LOS ANGELES — L.A.-based Italian artist Nicola Verlato graphically depicts stereotypical Native American imagery and hyper-sexualized white men (and a satyr) in his allegorical series Conquest of the Wild West (Los Angeles, Calif. February 7 – March 7, 2015). Even so, his work is evocative of an old master painter and sculptor (more about his sculpture work below). Verlato says his work “embodies the conflict between idolatry and iconoclasm staged through the sovereignty of the Western narrative.”
Above image: The Settler in plaster
From Verlato’s Artsy Biography:
Specializing in fusing Americana, popular imagery, and traditional painting techniques, Nicola Verlato is best known for his highly refined allegorical surrealism that recalls the murals of Thomas Hart Benton (we think more like Jacques-Louis David) and the heightened drama of 17th-century Italian baroque paintings. Featuring spectacular light effects, twisting nude figures, and dense compositions, Verlato’s work depicts a dark future that recalls a mythological past.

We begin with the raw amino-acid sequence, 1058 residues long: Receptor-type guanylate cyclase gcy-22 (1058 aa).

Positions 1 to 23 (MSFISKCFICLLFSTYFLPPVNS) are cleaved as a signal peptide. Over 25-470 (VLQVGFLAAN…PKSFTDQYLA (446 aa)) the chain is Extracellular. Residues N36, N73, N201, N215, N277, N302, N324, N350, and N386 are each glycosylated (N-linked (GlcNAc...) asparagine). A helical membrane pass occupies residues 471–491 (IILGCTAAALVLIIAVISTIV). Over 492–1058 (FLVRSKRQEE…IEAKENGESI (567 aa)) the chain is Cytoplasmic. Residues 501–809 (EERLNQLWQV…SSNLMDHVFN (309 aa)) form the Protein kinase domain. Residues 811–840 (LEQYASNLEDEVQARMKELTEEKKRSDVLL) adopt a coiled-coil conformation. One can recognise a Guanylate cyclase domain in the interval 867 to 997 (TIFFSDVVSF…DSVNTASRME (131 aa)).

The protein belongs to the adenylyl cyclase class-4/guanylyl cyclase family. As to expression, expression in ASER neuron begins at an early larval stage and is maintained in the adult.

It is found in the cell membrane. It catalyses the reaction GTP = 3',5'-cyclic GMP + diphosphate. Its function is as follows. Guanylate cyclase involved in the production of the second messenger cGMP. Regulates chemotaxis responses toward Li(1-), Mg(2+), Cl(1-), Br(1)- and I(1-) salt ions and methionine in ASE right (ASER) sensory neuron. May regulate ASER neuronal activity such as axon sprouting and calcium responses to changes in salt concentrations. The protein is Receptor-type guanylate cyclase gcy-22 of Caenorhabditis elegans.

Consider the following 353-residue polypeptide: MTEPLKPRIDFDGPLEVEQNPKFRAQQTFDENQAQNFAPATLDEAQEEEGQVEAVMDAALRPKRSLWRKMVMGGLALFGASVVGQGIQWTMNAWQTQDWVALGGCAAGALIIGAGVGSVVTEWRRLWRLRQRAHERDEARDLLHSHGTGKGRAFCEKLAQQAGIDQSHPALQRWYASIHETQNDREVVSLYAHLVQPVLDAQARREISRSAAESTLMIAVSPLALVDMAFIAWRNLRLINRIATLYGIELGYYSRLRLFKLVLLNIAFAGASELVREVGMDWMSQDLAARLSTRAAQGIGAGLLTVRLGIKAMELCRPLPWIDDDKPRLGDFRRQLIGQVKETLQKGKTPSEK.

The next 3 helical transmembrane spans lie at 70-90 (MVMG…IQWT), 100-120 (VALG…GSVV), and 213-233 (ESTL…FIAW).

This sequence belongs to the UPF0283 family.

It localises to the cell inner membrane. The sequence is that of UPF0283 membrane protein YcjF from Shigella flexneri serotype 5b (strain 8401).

Verlato’s historical portraiture of the Other draws upon dime novel stories – of (heroic) cowboys and (savage) Indians – to depict how the West was won in a disparate narrative from reality. This is especially striking with the similarities we see in our current political climate.
Verlato is also a classically trained musician though he later focused his attention toward rock music trading in his guitar, lute and piano for an electric guitar, bass and synthesizer. Some of his sculptures reflect his experience as a musician like his venerable Greco-Roman-like sculpture of black American blues singer/songwriter and musician Robert Johnson. Another of his sculptures, Teeth, taking on a pop-culture context, depicts a male shredding his guitar.
Verlato also created this sculpture of expatriate American poet Ezra Pound.
If you have a moment, take time to explore Verlato’s multimedia art experience PPP Mausoleum.